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Restraint of Trade and Footballers’ Image Rights

Many defenders have had the unenviable task of attempting to restrain the striking prowess of England star Wayne Rooney.  However last year it was the turn of Proactive Sports Management Ltd to attempt to restrain him; this time his right to exploit his image rights.

The case raised the familiar doctrine of restraint of trade in the slightly unusual territory of image rights and professional football.  The case received a degree of publicity at the time so the facts can be stated very briefly. Rooney, via his company ‘Stoneygate’, entered into an image rights representation agreement [“IRRA”] with Proactive in 2003.  At the time that the IRRA contract was signed Rooney was a mere 17, neither he nor his family obtained any independent legal advice at the time and were held to be unsophisticated in legal and commercial matters.  The contract was set to last for eight years. 

In 2008 Rooney fell out with Proactive and he and Stoneygate purported to terminate the IRRA.  Proactive brought legal proceedings claiming that the termination was a repudiatory breach and seeking commission on all arrangements of the type covered by the IRRA during the remainder of the eight year term.

In the High Court the IRRA was found to be unenforceable on the grounds of restraint of trade.  Factors leading to this decision included: the unusually long contractual term; Rooney’s age at the time of execution; the lack of independent legal advice; the fact that the IRRA was not in a standard form such that it might have been moulded by market factors; and the fact that this was not a negotiation between equals.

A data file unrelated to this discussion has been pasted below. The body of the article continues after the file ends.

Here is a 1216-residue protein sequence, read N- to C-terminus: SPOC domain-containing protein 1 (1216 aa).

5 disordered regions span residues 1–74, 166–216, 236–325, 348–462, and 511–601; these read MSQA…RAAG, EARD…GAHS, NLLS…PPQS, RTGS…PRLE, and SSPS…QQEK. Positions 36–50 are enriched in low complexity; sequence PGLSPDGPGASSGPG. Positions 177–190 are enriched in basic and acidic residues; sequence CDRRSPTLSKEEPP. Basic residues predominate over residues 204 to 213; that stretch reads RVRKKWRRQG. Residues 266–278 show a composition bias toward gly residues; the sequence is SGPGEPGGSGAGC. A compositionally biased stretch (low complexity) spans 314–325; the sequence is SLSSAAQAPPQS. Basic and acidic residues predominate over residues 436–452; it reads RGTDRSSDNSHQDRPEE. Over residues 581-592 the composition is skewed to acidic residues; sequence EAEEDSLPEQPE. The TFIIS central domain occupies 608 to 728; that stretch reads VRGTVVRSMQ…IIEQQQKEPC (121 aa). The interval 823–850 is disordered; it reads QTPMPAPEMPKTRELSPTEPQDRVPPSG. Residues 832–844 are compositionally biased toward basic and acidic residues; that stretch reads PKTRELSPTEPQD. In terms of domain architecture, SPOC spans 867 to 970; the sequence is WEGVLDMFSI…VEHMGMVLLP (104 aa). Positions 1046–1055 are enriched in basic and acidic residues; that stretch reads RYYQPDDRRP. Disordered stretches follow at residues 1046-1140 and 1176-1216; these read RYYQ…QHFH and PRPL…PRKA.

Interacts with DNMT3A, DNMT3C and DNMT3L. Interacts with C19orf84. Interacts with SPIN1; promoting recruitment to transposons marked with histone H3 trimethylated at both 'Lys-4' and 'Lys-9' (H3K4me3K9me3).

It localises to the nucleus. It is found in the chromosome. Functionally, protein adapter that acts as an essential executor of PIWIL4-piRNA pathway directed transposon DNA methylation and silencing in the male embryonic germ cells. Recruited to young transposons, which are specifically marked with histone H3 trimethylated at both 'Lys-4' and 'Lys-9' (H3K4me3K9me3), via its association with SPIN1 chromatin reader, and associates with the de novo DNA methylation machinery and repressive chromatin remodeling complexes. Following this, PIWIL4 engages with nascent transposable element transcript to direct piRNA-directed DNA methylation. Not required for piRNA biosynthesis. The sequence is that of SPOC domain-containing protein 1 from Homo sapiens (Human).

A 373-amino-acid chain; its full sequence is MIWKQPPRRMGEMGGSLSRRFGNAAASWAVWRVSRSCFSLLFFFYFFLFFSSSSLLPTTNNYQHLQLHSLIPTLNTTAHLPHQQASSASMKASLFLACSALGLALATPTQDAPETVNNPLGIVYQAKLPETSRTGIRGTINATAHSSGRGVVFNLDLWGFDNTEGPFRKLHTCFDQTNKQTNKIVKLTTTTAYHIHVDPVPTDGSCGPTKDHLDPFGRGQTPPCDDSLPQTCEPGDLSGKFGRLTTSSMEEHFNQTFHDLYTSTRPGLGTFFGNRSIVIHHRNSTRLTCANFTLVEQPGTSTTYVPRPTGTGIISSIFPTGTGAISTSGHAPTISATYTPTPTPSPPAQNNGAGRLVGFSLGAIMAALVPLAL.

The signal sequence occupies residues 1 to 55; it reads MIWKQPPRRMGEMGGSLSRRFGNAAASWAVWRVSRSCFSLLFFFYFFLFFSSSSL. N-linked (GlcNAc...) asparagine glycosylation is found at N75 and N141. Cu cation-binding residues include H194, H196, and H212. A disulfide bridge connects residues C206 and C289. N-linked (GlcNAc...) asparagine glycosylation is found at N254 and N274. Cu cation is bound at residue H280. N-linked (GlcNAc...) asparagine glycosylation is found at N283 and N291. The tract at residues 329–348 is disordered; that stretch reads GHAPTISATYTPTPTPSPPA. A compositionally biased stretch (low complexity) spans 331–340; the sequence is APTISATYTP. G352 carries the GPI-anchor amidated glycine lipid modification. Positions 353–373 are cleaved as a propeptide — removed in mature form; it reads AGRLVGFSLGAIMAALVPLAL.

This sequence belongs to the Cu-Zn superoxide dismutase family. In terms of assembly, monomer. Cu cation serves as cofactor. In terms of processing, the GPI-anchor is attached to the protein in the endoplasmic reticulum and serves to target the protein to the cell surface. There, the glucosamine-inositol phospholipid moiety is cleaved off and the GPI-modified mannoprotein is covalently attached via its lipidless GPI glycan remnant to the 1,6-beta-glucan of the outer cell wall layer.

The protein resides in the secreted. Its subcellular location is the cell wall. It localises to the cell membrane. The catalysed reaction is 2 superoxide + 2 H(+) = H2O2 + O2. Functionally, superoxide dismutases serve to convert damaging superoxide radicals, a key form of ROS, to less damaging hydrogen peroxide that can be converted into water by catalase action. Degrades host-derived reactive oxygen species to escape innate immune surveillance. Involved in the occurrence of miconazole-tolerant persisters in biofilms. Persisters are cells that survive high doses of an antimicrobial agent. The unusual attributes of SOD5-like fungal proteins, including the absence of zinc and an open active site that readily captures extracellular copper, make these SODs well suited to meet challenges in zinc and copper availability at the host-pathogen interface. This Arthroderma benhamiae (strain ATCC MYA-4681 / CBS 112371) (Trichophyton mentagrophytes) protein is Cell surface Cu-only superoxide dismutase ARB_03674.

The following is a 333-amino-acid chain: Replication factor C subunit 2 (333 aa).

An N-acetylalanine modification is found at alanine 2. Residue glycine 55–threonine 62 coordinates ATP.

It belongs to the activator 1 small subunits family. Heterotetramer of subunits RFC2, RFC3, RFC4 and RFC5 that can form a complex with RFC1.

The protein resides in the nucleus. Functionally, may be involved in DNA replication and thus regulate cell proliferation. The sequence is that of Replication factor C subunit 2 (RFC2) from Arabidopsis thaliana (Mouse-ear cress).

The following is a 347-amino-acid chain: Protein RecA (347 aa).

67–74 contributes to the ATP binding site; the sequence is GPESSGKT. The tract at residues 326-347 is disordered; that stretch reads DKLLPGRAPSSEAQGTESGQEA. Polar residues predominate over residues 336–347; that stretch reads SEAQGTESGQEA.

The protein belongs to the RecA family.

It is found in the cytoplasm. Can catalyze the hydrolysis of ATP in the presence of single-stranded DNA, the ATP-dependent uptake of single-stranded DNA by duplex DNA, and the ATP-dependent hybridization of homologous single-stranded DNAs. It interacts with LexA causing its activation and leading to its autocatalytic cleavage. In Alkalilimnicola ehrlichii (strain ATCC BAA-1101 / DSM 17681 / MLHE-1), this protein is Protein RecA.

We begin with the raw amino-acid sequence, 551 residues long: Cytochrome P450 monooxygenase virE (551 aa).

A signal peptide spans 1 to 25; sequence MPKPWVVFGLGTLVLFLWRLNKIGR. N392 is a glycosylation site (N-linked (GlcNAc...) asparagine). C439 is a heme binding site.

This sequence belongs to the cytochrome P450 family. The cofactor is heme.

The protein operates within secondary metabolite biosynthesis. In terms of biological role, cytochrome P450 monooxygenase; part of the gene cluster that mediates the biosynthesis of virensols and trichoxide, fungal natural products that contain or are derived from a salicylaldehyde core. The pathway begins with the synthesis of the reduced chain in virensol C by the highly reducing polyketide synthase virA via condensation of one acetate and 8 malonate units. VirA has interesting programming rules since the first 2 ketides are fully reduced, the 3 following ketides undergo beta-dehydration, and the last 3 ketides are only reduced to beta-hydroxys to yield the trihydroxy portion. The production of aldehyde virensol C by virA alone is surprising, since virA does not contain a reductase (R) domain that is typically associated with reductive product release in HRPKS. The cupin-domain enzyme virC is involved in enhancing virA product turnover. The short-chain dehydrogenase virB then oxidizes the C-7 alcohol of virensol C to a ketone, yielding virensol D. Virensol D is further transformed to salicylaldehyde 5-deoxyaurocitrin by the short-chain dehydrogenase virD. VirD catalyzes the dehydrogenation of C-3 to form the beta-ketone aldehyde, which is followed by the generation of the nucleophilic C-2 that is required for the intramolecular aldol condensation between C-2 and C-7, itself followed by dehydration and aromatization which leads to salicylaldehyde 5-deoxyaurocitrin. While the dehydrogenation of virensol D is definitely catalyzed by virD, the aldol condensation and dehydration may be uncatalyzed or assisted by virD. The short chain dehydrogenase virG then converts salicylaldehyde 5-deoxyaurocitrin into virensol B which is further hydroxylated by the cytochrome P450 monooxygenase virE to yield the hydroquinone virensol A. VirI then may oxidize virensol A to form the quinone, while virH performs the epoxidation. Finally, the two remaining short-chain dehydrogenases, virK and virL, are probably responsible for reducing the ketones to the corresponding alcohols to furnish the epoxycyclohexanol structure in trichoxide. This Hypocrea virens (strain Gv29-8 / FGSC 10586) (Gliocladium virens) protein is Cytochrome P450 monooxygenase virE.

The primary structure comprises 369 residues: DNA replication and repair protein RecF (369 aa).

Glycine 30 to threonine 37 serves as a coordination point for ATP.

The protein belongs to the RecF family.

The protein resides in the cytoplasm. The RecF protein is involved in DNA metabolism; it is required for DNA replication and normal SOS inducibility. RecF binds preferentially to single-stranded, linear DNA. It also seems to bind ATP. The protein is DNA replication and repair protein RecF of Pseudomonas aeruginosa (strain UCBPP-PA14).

Proactive’s appeal raised a number of interesting points.  First given that Rooney’s trade was as a footballer, could the IRRA be said to have restricted his trade when it did not affect his ability to play but was simply a means of obtaining extra income, albeit significant extra income?  The Court of Appeal found the fact that an activity was ancillary might mean that restrictions on trading were insubstantial and therefore justifiable.  But, the fact that an activity was ancillary was not a reason to disapply the doctrine altogether.

The second point raised by Proactive was that there was no feature of the IRRA which made it unfair or oppressive and indeed all parties had enjoyed considerable financial returns from their involvement in the arrangement.  The Court of Appeal did not accept this argument.  They found that the High Court had considered relevant factors in reaching the decision and that when considered in combination those factors took the IRRA out of the range of normal commercial contracts imposing restrictions on a party’s ability to carry on business.  In particular, the absence of independent legal advice deprived the apparent acceptance by Rooney of any probative weight and highlighted the inequality of bargaining power between the parties.  Importantly, on the evidence Proactive had ignored advice that the agreement may be unenforceable and that the Rooneys should take independent legal advice.

As sponsorship and product endorsement is a major source of income, if not the main source, for many professional sportsmen and women, not to mention a lucrative field for agents and image rights consultants, ensuring that agreements do not offend the doctrine of restraint of trade is crucial.  Given the sums involved it is no surprise that the focus on IRRAs is often on the tax implications.  Obviously these cannot be underestimated and the interest from HMRC and the problems at Rangers are potent reminders of this side of the issue.  The conclusion has to be that before an agreement of this nature is signed both sides should seek independent legal advice to avoid the all too familiar frustration of penalties.
  
Related link:  Profile of Lydia Banerjee
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